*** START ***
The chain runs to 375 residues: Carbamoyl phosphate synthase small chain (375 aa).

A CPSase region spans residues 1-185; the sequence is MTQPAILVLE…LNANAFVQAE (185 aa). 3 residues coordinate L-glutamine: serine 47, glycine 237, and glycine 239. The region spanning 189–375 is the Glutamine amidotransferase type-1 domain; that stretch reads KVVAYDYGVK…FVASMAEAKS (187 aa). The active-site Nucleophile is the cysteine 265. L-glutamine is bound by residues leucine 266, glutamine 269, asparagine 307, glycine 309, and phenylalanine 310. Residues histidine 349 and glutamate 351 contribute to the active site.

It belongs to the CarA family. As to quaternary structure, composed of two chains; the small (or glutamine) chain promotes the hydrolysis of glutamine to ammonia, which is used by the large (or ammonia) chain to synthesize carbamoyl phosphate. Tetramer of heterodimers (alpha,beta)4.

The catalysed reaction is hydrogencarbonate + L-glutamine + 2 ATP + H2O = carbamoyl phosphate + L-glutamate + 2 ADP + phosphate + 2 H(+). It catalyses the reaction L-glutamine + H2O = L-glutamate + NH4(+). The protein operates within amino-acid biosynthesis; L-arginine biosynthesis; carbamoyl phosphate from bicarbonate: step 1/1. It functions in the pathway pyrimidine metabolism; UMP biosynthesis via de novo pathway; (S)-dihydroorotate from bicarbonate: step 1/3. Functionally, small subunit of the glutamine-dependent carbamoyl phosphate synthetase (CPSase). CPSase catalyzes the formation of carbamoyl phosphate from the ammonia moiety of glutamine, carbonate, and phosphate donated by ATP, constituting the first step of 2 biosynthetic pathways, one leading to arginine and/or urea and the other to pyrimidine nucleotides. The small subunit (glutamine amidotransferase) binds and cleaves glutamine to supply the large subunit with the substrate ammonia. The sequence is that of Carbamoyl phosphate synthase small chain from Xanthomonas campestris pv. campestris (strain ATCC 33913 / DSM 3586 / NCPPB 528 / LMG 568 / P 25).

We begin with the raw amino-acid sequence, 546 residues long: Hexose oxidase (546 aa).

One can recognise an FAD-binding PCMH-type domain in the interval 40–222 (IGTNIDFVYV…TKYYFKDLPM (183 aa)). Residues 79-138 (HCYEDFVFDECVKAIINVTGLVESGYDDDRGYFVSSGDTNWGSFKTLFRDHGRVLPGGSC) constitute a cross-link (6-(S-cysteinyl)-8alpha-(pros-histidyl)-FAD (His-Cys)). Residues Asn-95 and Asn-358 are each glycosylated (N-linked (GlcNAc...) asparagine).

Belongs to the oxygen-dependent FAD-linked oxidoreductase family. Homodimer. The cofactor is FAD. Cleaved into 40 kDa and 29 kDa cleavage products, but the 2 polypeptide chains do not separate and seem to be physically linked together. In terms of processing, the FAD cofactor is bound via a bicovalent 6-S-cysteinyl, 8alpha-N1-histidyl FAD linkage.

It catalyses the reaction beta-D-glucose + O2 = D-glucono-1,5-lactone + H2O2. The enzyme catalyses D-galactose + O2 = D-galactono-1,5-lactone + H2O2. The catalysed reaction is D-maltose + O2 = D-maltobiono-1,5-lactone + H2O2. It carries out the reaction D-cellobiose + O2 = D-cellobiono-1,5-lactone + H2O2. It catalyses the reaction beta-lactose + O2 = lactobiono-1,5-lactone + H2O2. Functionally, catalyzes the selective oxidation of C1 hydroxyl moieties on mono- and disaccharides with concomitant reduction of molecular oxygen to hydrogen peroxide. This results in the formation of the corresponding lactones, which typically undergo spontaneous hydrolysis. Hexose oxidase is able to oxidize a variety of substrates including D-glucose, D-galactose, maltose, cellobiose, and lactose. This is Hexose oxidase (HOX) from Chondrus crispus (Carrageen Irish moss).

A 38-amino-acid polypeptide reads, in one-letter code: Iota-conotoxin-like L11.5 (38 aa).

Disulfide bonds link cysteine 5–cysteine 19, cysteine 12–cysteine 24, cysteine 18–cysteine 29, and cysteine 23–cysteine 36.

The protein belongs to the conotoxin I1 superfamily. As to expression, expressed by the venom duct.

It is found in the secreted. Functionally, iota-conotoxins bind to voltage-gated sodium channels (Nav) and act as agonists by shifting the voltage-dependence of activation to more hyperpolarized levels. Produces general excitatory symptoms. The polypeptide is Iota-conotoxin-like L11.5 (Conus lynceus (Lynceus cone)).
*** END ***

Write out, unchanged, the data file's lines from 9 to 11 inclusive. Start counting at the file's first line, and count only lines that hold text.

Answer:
A 38-amino-acid polypeptide reads, in one-letter code: Iota-conotoxin-like L11.5 (38 aa).

Disulfide bonds link cysteine 5–cysteine 19, cysteine 12–cysteine 24, cysteine 18–cysteine 29, and cysteine 23–cysteine 36.

The protein belongs to the conotoxin I1 superfamily. As to expression, expressed by the venom duct.